3 Ideas for What Men Who Work With Boys and Other Men Can Do to Help Them Challenge Sexism

be a man

I once saw a video about catcalling where a man asked a woman, “what are we going to do about these men?” She responded by telling him that he was a man, and he should talk to other men. I see that as being where I can best serve in the work to stop street harassment, violence against women, and other manifestations of sexism.


Getting Back What’s Lost

I started addressing street harassment with other men, because I feel that it’s where I can be of the most service to the movement to stop it. The survivors of street harassment are devalued and dehumanized day in and day out, but there is also a loss, albeit in a different way on the part of the perpetrators who in perpetrating inhumane treatment by street harassing, lose a very important aspect of themselves.

I hope to take part in the liberation of the survivors of street harassment, and also in the liberation of the perpetrators by challenging the pervasive thought processes that condone street harassment, and the action of the harassment itself.

Challenging ideas that support those systems is a good place to start. It’s important to start early.

Here are 3 ideas I feel can be helpful to men who work with boys and other men to help them challenge sexism.

Help them to Recognize their role in Perpetuating it

Talk with them about sexism. Talk about male privilege (use examples), violence against women (not just physical, but emotional, sexual, and other methods), and other forms of advantage, discrimination, or abuse and work on finding ways to recognize patterns in themselves and among those around them that support the system. Ex. How do these things play out in our relationships?

Sometimes it can be easy to put it off on someone else until confronted with an example that brings it home. Making that personal connection can be a real catalyst for further reflection, recognition and taking ownership of one’s role in maintaining the system, and positive change. So bring it home. It’s never too early to do this, and it is also my  personal belief that it’s never too late as well.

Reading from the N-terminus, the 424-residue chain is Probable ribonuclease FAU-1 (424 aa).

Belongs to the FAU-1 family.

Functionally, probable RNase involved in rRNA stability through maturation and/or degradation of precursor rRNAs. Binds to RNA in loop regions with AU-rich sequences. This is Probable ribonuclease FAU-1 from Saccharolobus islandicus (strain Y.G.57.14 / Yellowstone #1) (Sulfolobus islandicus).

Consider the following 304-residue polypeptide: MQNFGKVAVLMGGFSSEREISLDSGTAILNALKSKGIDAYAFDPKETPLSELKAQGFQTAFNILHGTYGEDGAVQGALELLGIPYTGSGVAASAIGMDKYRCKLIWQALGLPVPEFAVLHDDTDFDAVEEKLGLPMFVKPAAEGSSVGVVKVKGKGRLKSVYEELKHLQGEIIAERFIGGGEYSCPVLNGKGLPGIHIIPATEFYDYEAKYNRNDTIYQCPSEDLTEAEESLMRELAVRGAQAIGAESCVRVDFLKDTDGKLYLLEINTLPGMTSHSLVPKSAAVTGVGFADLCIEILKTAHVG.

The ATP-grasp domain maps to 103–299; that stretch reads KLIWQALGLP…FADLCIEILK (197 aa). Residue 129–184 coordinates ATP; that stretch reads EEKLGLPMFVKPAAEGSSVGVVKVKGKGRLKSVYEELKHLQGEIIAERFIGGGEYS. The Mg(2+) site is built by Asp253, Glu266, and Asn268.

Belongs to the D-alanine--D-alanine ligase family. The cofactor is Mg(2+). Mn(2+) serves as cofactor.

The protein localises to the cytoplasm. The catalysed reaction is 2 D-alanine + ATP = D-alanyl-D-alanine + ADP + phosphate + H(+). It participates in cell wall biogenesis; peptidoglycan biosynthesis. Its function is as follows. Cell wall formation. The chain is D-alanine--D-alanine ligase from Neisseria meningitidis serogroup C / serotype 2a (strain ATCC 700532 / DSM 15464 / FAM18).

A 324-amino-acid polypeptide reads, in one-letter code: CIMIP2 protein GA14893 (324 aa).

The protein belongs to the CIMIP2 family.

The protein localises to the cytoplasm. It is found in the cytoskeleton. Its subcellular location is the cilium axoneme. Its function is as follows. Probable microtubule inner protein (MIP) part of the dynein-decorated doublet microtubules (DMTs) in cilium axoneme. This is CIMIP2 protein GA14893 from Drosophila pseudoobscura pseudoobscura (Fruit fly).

Do keep in mind that this will be an ongoing process:

“When we hear messages that truly shift our entire world view we rarely meet them with gratitude and appreciation. Usually, we meet with them with resistance. We dismiss, argue, ignore, or worse. It often takes hearing the message again and again, years of maturity, reflection, personal discovery, other learning – or in my case all of the above.

By the time the message really connects and is internalized the person who first got us started on that journey is nowhere to be found.”—Keith Edwards

It may not always take this long, but it might.

Explore Pre-Conceived Perceptions of Masculinity, and Challenge Ideas that are Oppressive.

Talk with them often about what they think it means to be a man. For example, I sometimes do an activity with young men called “think like a man”, where space is created for them to speak out, and even list what they think it means to be “manly” or “masculine”.

It doesn’t take a great deal of time exploring concepts like “Man Law” to find that some of those notions are rooted in homophobia, as well as the hatred of and devaluing of women. I can still remember talking about oppressive notions of masculinity with a friend one day. A lightbulb seemed to go off when he asked hey, isn’t it so messed up that people think one of the worst things you can call a man, is a woman?”  Challenging oppressive notions as they come to the surface can create the dissonance required to disrupt previously unexamined belief systems that support the system of sexism.


Be a Positive Source of Support for them in their Development

 

Trying to live up to, and within the limits of what’s in the “box” of pre-conceived notions of masculinity can be exhausting, and as they learn to take off their masks, they will need our support.  What they don’t need to experience is a replication of the status quo.  Don’t shut them down, or ridicule them for showing emotion or vulnerability. Instead of demanding that they “man-up”, seek to understand how you can be most supportive to them.

Those were 3 thoughts from me. What are some of yours?

Ubuntu,

From Aspiring Humanitarian, Relando Thompkins, MSW, LLMSW

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Written by

I’m a Social Justice Educator and Aspiring Humanitarian who is interested in conflict resolution, improving intergroup relations, and building more equitable and inclusive communities.

“Notes from an Aspiring Humanitarian” is my blog, where I write about issues of diversity, inclusion, equity, and social justice. By exploring social identities through written word, film & video, and other forms of media, I hope to continue to expand and enrich conversations about social issues that face our society, and to find ways to take social action while encouraging others to do so as well in their own ways.

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